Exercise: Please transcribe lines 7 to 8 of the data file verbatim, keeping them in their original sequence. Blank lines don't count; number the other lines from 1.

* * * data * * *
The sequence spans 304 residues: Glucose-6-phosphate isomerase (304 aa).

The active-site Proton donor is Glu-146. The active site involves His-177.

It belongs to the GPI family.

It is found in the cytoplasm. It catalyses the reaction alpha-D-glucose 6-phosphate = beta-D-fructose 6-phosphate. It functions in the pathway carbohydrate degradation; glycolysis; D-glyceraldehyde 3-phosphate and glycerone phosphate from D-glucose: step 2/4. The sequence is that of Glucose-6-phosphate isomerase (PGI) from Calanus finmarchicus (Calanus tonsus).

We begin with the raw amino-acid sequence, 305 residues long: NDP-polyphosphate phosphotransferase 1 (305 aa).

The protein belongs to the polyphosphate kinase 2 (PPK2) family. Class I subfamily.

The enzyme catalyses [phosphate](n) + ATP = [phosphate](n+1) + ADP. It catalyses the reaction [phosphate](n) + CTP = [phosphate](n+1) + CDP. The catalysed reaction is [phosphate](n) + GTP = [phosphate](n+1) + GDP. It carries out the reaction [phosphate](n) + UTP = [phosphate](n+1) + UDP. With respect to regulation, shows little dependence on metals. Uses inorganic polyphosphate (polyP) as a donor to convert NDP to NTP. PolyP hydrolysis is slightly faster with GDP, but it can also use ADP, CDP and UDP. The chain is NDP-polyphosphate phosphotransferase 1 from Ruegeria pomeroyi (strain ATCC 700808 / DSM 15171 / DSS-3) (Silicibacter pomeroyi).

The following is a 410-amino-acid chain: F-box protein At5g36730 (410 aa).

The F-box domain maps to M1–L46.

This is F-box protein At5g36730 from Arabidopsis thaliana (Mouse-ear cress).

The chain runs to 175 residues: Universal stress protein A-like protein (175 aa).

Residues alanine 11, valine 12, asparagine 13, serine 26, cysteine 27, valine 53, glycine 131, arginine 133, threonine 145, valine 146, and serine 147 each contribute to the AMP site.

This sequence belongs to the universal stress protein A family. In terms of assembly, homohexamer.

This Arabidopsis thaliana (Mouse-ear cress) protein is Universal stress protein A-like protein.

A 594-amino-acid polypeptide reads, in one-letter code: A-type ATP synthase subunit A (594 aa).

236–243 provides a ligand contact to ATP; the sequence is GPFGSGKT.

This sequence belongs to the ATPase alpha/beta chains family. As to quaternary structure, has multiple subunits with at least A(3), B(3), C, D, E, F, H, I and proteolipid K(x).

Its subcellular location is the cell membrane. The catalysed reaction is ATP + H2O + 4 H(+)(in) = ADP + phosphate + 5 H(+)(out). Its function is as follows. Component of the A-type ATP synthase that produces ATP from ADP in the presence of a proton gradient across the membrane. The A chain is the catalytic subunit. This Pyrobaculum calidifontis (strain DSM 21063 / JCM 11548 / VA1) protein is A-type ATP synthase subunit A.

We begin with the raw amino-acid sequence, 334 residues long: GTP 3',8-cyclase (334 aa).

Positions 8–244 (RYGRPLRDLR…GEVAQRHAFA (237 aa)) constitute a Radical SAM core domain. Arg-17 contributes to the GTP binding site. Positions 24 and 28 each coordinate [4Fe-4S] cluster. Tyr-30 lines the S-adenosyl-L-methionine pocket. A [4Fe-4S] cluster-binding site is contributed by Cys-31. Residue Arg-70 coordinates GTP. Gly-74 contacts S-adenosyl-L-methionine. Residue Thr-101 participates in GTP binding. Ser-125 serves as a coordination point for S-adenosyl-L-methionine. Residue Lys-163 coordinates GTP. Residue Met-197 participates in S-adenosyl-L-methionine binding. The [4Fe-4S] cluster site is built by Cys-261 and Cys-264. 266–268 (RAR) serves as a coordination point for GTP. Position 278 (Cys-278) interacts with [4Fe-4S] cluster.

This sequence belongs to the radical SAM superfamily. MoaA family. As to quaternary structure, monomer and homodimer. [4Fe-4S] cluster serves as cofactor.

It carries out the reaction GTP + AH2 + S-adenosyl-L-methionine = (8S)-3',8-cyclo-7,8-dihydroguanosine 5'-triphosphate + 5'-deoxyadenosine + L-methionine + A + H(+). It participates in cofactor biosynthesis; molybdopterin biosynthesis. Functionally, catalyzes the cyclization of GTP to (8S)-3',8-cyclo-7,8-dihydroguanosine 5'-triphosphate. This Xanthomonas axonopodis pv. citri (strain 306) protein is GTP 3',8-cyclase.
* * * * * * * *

The enzyme catalyses [phosphate](n) + ATP = [phosphate](n+1) + ADP. It catalyses the reaction [phosphate](n) + CTP = [phosphate](n+1) + CDP. The catalysed reaction is [phosphate](n) + GTP = [phosphate](n+1) + GDP. It carries out the reaction [phosphate](n) + UTP = [phosphate](n+1) + UDP. With respect to regulation, shows little dependence on metals. Uses inorganic polyphosphate (polyP) as a donor to convert NDP to NTP. PolyP hydrolysis is slightly faster with GDP, but it can also use ADP, CDP and UDP. The chain is NDP-polyphosphate phosphotransferase 1 from Ruegeria pomeroyi (strain ATCC 700808 / DSM 15171 / DSS-3) (Silicibacter pomeroyi).

The following is a 410-amino-acid chain: F-box protein At5g36730 (410 aa).